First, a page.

Sasha (Alex Karpovsky) has been in love with Mia (Marjan Neshat) and is put out when his best-friend Kyle (Gary Wilmes) starts to date her. When Kyle and Mia break-up the three friends don’t speak to one another for over a month until they are reunited at Sasha’s rooftop barbeque in Staten Island. Over the course of the evening the three become intertwined once again and things start to get a whole lot more complicated.
Almost in Love is a film that is split into two continuous 40 minute takes. The first takes place at Sasha’s barbeque whilst the second moves forward 18 months in time and sees the three friends reunited after the wedding of Sasha. Directed and written by Sam Neave, Almost in Love is an interesting production offering two snapshots into the lives of the three friends. Neave’s direction sees the focus drift in and out of conversations with the three leading characters sometimes removing the audio of them talking completely and replacing it with the chatter of our guests at the party.
There are some issues with Almost in Love. Whilst Neave’s idea is refreshing and his direction very modern, parts of the 80 minute film feel a bit saggy. He’s written the characters very realistically but unfortunately realism can hamper a movie. The conversations are a little dry and sometimes circle around mundane. We get that he’s trying to capture ‘real life’ but often you have to present a more polished version of ‘real life’ in order to engage the audience.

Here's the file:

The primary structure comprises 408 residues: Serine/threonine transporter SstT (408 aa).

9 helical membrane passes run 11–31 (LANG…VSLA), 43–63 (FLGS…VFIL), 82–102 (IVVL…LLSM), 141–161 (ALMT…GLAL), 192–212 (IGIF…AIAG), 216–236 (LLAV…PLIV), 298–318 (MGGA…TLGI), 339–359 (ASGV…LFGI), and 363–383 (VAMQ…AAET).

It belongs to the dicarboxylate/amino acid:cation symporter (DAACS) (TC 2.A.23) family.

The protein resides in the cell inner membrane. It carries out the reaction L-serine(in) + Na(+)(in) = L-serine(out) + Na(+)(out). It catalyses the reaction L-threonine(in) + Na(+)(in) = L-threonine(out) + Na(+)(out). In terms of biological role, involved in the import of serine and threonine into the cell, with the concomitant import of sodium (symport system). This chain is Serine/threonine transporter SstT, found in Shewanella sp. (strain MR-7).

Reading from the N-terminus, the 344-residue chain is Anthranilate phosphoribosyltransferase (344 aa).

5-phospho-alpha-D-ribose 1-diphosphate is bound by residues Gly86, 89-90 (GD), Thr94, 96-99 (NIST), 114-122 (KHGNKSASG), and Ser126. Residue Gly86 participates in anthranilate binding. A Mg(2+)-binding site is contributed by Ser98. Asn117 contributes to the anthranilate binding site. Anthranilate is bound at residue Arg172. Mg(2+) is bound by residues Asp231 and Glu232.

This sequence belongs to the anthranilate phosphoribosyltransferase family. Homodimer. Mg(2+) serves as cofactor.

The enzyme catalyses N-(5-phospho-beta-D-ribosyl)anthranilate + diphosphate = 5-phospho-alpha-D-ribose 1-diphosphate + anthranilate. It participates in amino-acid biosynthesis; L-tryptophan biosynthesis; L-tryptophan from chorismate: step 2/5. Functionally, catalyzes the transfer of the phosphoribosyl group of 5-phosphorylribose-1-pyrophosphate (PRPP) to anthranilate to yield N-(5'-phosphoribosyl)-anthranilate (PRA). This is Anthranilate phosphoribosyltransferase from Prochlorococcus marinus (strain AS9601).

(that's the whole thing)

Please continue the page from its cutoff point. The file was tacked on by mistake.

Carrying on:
Alex Karpovsky is likely to be the biggest draw here since he found global stardom as part of the ensemble for Lena Dunham’s HBO series Girls. He has a loveable charm about him, something he uses for his character in Girls, and it’s near impossible not to root for him. He’s definitely the most sympathetic character in this movie and the one the audience wants to find a happy ending. Marjan Neshat and Gary Wilmes don’t get as much to work with as Karpovsky. Their characters left us a little cold and unengaged.
Almost in Love is an interesting watch but it could have done with an extra layer of polish. Due to the film being comprised of two 40 minute takes it’s hard for the audience to get a fully rounded picture of the three characters the film centres on. None of them are particularly fleshed out and some of the reveals about their history feels a little clumsy as it’s dealt with in the dialogue. We suggest you do give Almost in Love 80 minutes of your time as it is an intriguing watch but we couldn’t help feeling it could have done with a little more care and attention.
Almost in Love is currently showing at the reRun Theater in Brooklyn, New York until Thursday 21st February.